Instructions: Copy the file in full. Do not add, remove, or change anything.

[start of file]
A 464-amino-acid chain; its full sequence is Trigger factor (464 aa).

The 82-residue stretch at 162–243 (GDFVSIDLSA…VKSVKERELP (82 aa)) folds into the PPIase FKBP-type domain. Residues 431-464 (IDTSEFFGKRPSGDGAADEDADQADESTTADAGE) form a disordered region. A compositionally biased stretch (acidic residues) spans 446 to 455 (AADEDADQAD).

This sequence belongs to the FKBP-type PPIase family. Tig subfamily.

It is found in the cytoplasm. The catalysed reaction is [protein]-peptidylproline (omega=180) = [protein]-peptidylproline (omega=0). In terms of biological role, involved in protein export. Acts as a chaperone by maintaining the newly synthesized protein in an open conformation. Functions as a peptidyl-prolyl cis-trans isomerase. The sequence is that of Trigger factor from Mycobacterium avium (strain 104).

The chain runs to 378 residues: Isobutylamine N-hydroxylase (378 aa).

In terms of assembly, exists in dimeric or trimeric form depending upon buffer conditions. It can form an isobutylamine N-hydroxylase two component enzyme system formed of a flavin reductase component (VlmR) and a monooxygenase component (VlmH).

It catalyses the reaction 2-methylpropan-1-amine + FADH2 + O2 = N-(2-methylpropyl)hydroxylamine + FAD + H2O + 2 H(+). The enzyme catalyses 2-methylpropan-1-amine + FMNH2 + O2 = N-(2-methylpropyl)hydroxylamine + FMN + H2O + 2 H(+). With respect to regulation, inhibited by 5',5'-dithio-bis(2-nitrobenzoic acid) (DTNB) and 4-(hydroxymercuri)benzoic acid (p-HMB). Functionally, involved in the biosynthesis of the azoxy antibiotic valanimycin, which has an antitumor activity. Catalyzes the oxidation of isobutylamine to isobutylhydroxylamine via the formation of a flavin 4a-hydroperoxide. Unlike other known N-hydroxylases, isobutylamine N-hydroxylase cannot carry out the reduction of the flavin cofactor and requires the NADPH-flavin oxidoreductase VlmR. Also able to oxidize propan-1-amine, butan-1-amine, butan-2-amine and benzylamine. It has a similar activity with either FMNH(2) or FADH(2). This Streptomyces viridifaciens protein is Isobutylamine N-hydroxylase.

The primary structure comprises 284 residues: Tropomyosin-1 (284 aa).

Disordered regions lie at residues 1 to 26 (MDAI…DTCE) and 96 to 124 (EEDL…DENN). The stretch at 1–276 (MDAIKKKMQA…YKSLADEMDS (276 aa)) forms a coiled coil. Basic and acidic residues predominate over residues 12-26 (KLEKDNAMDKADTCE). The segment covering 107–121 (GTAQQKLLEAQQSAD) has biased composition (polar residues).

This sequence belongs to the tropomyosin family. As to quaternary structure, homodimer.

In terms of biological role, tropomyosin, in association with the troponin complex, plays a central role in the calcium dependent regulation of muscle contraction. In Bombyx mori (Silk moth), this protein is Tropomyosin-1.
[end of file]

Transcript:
A 464-amino-acid chain; its full sequence is Trigger factor (464 aa).

The 82-residue stretch at 162–243 (GDFVSIDLSA…VKSVKERELP (82 aa)) folds into the PPIase FKBP-type domain. Residues 431-464 (IDTSEFFGKRPSGDGAADEDADQADESTTADAGE) form a disordered region. A compositionally biased stretch (acidic residues) spans 446 to 455 (AADEDADQAD).

This sequence belongs to the FKBP-type PPIase family. Tig subfamily.

It is found in the cytoplasm. The catalysed reaction is [protein]-peptidylproline (omega=180) = [protein]-peptidylproline (omega=0). In terms of biological role, involved in protein export. Acts as a chaperone by maintaining the newly synthesized protein in an open conformation. Functions as a peptidyl-prolyl cis-trans isomerase. The sequence is that of Trigger factor from Mycobacterium avium (strain 104).

The chain runs to 378 residues: Isobutylamine N-hydroxylase (378 aa).

In terms of assembly, exists in dimeric or trimeric form depending upon buffer conditions. It can form an isobutylamine N-hydroxylase two component enzyme system formed of a flavin reductase component (VlmR) and a monooxygenase component (VlmH).

It catalyses the reaction 2-methylpropan-1-amine + FADH2 + O2 = N-(2-methylpropyl)hydroxylamine + FAD + H2O + 2 H(+). The enzyme catalyses 2-methylpropan-1-amine + FMNH2 + O2 = N-(2-methylpropyl)hydroxylamine + FMN + H2O + 2 H(+). With respect to regulation, inhibited by 5',5'-dithio-bis(2-nitrobenzoic acid) (DTNB) and 4-(hydroxymercuri)benzoic acid (p-HMB). Functionally, involved in the biosynthesis of the azoxy antibiotic valanimycin, which has an antitumor activity. Catalyzes the oxidation of isobutylamine to isobutylhydroxylamine via the formation of a flavin 4a-hydroperoxide. Unlike other known N-hydroxylases, isobutylamine N-hydroxylase cannot carry out the reduction of the flavin cofactor and requires the NADPH-flavin oxidoreductase VlmR. Also able to oxidize propan-1-amine, butan-1-amine, butan-2-amine and benzylamine. It has a similar activity with either FMNH(2) or FADH(2). This Streptomyces viridifaciens protein is Isobutylamine N-hydroxylase.

The primary structure comprises 284 residues: Tropomyosin-1 (284 aa).

Disordered regions lie at residues 1 to 26 (MDAI…DTCE) and 96 to 124 (EEDL…DENN). The stretch at 1–276 (MDAIKKKMQA…YKSLADEMDS (276 aa)) forms a coiled coil. Basic and acidic residues predominate over residues 12-26 (KLEKDNAMDKADTCE). The segment covering 107–121 (GTAQQKLLEAQQSAD) has biased composition (polar residues).

This sequence belongs to the tropomyosin family. As to quaternary structure, homodimer.

In terms of biological role, tropomyosin, in association with the troponin complex, plays a central role in the calcium dependent regulation of muscle contraction. In Bombyx mori (Silk moth), this protein is Tropomyosin-1.